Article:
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#18 Moonless

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Posted 17 January 2020 - 05:49 PM

@Moonless: have you heard of the term bio-availability? Why do you think animal products are a less healthy and rich option? Please don't say fat.

 

While it is true that some vitamins from plants are less bio-available than the animal vitamins, vitamin A is the most prominent example used by people arguing against a vegan diet however one carrot has 157% of vitamin A, and a 3 oz cow beef has 37% Vitamin A. Even with the 7 time higher bioavailability of Vitamin A in animals doesn't make it a better source because you have to eat much more calories from meat to attain this.

 

So when I said better I means more vitamins per amount of energy you have to eat. This is why health people advise having a varied plate of vegtable with every meal: to supply the vitamins.

 

This is not to say that meat and the animal products from animals you can't live healthy life, rather that plants have more options that are vitamin and mineral rich (vitamin absorption per calorie) while animal products have fewer.

 

Here is a summery from a peer reviewed study published in clinical nutrition:

 

SUMMARY

Vegans are thinner, have lower serum cholesterol and blood pressure, and enjoy a lower risk of CVD. BMD and the risk of bone fracture may be a concern when there is an inadequate intake of calcium and vitamin D. Where available, calcium- and vitamin D–fortified foods should be regularly consumed. There is a need for more studies on the relation between vegan diets and risk of cancer, diabetes, and osteoporosis. Vitamin B-12 deficiency is a potential problem for vegans, so that the use of vitamin B-12–fortified foods or supplements are essential. To optimize the n-3 fatty acid status of vegans, foods rich in ALA, DHA-fortified foods, or DHA supplements should be regularly consumed. Vegans generally have an adequate iron intake and do not experience anemia more frequently than others. Typically, vegans can avoid nutritional problems if appropriate food choices are made. Their health status appears to be at least as good as other vegetarians, such as lactoovovegetarians. (Other articles in this supplement to the Journal include references 83109.)

The author had no financial disclosures to report.


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#19 RutgerHauer

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Posted 17 January 2020 - 06:02 PM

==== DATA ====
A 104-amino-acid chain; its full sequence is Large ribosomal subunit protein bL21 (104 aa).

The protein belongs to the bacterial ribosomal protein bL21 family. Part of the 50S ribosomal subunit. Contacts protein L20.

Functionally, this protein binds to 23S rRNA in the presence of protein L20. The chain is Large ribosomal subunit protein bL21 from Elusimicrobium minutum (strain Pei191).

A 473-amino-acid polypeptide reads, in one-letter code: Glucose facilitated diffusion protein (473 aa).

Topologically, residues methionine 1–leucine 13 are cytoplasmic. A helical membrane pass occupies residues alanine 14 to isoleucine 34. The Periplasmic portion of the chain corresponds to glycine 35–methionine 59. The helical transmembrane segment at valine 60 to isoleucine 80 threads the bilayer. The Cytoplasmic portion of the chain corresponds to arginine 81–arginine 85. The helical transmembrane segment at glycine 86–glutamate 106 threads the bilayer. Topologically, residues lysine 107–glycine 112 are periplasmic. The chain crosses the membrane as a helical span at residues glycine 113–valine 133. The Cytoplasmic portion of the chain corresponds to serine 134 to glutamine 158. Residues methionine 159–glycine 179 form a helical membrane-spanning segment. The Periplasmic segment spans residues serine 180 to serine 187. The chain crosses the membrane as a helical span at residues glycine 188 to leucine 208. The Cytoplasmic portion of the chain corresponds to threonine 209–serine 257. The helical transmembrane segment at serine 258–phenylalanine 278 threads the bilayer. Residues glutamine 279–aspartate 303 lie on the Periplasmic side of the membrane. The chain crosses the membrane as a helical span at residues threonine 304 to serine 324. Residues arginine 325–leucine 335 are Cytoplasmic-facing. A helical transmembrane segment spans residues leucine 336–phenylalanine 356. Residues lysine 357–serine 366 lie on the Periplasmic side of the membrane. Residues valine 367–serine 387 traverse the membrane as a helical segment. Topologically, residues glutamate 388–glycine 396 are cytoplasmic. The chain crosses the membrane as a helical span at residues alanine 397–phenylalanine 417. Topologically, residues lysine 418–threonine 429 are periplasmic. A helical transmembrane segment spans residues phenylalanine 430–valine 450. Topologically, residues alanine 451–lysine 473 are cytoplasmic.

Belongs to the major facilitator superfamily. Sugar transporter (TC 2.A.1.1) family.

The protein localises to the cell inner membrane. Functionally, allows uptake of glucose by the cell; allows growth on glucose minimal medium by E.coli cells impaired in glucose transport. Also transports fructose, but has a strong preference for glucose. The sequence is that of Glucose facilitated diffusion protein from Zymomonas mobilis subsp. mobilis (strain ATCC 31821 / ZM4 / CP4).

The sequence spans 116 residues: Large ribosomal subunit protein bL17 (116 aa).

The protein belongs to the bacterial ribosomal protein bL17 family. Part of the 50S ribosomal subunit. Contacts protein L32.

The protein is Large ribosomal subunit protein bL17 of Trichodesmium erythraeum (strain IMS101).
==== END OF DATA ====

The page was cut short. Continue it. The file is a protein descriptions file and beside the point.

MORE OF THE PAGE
I was afraid I was too late on deleting my comment. I wanted to retract the comment because this is not the place to have such a discussion.

 

By the way, I am very lean and eat as much fat as possible. Not that I need to defend myself, but just showing that the study you refer to isn't comparing vegans to carnivores. What is it comparing to? Don't answer me - not the place to keep this going.

 

 

@ Guy1298: I can understand your thinking on this issue very well. A difficult experience like that can make you reluctant to try it again. It might be that microdosing on a low dose that is right for you can be done more regularly like one day on, two days off - or five days on, two days off.. Those are the two cycles I know of. Maybe someone else can share their ideas on what rhythm works well for them with microdosing. I bet there are no rules to follow and you can just find out what works best for you. I think it is important to keep a rhythm going if you decide to do something like that.


Edited by RutgerHauer, 17 January 2020 - 06:15 PM.


#20 Alder Logs

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Posted 19 January 2020 - 12:14 AM

I think some of those guy's are juicing more than oranges, if ya know what I mean  :ph34r:

I got my copy of The Game Changers today.  It turns out that the many champion competitors, setting worlds records and winning championships have to prove they are not juicing at nearly every turn, and in some cases, must give blood, urine, and even do polygraphs.  Maybe their being vegan hides the juicing from tests and makes them into world class liars who can beat the machine. 

 

I am going to buy a bunch of those DVDs and hand them out.  The movie documents facts and shows case studies of these champions and doesn't get preachy.  I know that I feel great and don't need convincing, and the diet I got from my doctor is a lot tougher than what's shown in the movie.  He took me off all fried foods, gluten, and any but naturally occurring sugars in fruits and vegetables, even including dried fruits.  In the movie, just getting off animal proteins was shown to make an instant difference in blood tests.    


Edited by Alder Logs, 19 January 2020 - 12:15 AM.